Susan Colgate Cleveland Library & Learning Center
The Susan Colgate Cleveland Library and Learning Center has been Colby-Sawyer’s library since it opened in 1985. It is located by the Ivey Science Center and is easily noticed by the old Silo and its barn construction. There is a water fountain with benches by the entrance, as well as a garden and a wind turbine, which was installed as part of Colby-Sawyer’s sustainable living initiative during President Thomas Galligan’s tenure.
The library was built in 1985 out of two pre-Civil War barns. It is a unique library because of this creative design and approach to preserving these barns while giving them new utilities. The building has won several architectural awards. It is named after Susan Colgate Cleveland (1891-1967), the daughter of James Colby Colgate and Hope Hubbel Conkling, who served on the Colby Junior College Board of Trustees for thirty years.
Construction and Planning
In the early 1980s, President Nicholas H. Muller III helped to push for the construction of a new library to take over for the small and outdated Commons-Fernald Library. The Burley Partnership, an architectural firm based in Vermont, was hired to design the new library. The first sketches were drawn up in 1980.
The Burley Partnership planned the new library to serve as a new axis for future campus development into the east. It was also designed to help balance the campus, since in the 1980s buildings like the Dan and Kathleen Hogan Sports Center and Ivey Science Center were not yet built. The Burley Partnership conceived that with this new library an expansion into a development of the eastern campus would ensue. The purpose of this expansion was in order to serve the long-term goal of moving academics to the east while maintaining residency, recreation, and administration functions in the center and west of the campus.
The Burley Partnership also was able to create successful blueprints for making the new library from two pre-Civil War barns. This aspect of the new architecture is what earned Colby-Sawyer and the Burley Partnership much praise.
The library design planned for a ten year expansion of library resources. Construction cost approximately $2.5-3 million, which would be around $8.5 million or less when adjusted for inflation (as of 2014). The library construction began in August 1984 and took about a year to complete. The official dedication ceremony was on Sunday, September 8, 1985. Walking tours of the new library were given prior to the official opening.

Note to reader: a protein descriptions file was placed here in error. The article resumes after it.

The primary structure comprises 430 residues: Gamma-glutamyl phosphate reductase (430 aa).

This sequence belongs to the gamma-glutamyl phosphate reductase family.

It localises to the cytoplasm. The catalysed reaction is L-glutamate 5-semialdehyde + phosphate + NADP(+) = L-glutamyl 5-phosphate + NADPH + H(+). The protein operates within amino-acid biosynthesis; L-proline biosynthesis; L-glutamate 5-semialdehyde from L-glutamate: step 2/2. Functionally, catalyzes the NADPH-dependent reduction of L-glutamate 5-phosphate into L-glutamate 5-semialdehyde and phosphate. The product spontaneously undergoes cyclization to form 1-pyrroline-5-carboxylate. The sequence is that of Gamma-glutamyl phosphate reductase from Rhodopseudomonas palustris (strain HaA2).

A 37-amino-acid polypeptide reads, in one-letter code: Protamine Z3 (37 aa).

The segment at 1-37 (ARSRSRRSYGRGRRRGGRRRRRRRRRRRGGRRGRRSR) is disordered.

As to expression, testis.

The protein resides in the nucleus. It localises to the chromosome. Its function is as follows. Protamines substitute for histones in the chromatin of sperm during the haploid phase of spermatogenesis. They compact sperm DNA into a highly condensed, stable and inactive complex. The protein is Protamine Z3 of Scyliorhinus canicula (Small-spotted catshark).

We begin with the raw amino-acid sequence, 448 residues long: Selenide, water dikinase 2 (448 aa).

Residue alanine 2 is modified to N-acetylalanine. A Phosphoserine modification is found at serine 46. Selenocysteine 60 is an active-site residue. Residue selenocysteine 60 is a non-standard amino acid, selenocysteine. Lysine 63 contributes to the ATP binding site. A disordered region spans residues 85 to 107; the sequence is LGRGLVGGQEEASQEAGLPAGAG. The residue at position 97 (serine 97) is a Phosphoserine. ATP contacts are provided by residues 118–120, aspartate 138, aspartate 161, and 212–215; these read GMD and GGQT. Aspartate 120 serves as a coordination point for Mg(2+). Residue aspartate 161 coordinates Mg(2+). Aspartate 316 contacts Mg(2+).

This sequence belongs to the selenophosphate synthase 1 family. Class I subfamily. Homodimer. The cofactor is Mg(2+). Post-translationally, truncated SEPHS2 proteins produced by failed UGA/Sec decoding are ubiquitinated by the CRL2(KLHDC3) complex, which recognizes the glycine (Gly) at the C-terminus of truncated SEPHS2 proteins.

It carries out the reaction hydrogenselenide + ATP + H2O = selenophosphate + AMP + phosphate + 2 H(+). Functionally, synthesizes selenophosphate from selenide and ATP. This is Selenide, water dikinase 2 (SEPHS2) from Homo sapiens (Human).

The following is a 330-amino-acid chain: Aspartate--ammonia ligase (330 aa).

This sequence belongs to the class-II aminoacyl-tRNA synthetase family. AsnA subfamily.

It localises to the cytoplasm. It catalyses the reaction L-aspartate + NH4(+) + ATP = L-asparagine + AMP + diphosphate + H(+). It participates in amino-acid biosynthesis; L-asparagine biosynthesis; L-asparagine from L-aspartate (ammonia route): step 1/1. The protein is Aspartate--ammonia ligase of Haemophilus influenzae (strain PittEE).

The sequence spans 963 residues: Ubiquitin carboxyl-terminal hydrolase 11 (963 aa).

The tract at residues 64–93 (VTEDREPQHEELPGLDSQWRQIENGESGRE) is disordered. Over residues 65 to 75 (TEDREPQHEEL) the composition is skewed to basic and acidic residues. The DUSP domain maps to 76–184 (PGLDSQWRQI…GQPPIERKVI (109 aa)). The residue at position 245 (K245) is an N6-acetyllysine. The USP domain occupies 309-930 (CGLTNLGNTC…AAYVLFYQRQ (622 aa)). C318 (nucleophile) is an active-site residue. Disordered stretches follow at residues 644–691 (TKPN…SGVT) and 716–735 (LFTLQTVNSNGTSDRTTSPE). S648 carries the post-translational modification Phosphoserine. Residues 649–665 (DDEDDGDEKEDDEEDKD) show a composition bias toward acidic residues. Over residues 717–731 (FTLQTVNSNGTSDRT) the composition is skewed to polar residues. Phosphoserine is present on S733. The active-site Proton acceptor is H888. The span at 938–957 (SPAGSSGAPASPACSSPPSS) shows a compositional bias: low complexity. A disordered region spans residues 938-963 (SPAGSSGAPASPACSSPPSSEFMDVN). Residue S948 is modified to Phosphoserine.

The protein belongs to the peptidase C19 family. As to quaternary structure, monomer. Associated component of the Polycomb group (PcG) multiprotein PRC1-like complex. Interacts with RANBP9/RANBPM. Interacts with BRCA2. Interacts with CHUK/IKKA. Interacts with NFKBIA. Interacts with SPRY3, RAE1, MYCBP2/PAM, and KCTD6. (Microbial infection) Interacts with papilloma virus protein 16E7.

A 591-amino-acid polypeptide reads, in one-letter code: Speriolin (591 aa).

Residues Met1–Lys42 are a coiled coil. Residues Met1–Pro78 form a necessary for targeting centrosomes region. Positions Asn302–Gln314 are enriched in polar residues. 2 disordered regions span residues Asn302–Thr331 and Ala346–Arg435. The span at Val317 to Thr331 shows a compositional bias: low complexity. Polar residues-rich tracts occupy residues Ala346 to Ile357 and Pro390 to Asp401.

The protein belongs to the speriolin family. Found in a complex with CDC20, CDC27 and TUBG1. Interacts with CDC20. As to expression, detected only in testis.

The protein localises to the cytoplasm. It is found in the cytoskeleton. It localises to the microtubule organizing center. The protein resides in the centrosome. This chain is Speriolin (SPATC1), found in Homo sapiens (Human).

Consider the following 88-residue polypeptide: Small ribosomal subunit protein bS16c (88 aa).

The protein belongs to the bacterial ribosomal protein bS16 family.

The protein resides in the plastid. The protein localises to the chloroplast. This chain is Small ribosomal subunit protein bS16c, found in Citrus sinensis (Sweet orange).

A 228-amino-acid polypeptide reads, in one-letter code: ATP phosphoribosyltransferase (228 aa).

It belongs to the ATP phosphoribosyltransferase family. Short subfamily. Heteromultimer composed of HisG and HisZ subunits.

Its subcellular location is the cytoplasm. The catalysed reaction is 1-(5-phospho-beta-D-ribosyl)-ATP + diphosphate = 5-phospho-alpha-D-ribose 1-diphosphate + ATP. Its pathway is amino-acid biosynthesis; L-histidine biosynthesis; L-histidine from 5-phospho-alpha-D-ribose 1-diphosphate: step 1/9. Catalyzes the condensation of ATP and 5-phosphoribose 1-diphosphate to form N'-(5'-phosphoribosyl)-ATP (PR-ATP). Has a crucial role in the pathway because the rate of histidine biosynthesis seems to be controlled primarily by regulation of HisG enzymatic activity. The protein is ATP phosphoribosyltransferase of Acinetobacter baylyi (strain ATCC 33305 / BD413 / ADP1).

The college hired movers to transfer books from the Commons-Fernald Library to the new library. Construction was not entirely complete when the move happened and was noted to cause difficulties for final projects of construction. The Commons-Fernald Library was closed during the summer in order to transition into the Susan Colgate Cleveland Library.
Changes to the Library
The library shifted from a card catalogue system to a digital catalogue during the late 80s, under the tenure of Loretta Kelner, the College Librarian (c. 1985-1989). Digital cataloguing made it far easier to keep track of books and to search for books people wanted. A digital catalogue is still used by the library today.
Besides library functions, the Susan Colgate Cleveland Library is home to the Cleveland Colby Colgate Archives, which was added in 1996. The archives storage room in the library’s basement was renovated during the Winter of 2008-2009. Before it was turned into the archives storage room it served as a study area for students.
On April 1, 1999, Information Services and Library and Media Services were merged into a new department: Information Resources (IR). This move was made in order to bring technology and the library together. Tech services likely started to be provided in the library after this merger, such as the help desk on the entry level floor (level three) where students can get help with their computers.
The Academic Development Center and Harrington Center for Career Development moved into the upstairs of the library in the Summer of 2009. The current Academic Development Center offices belonged to IR staff previous to the 2009 move. Before the 1999 IR merger, these rooms did not exist. It was an area used to hold microfilm from 1985 to 1999, but the microfilm was moved to level one in order to create the IR offices. The new offices were constructed in 2000.
As a part of the IR move into the library, Carrie Thomas, the College Librarian, since 1998, had her office split into two. The current server room in the back of the library used to be storage. IR suggested it become the server room.
Computers on level three near the reference desk have always been there, but the amount of computers has increased over the years. The video resources that are now on level three were originally on level two but were moved to provide more comfortable study areas. Computers and printing were added to level five and were not part of the original library design. Before computers were added this area was for study. In 2013 offices on level two became study rooms, and Carrie Thomas’s office on level three also became a group study room. More tables were added to level one, as well, to accommodate a growing student body and demands for more study space.
The Vermont and National Chapters of the American Institute of Architects Award of Excellence for Library Architecture (1987) and it was acclaimed by The Smithsonian and Historic Preservation magazines.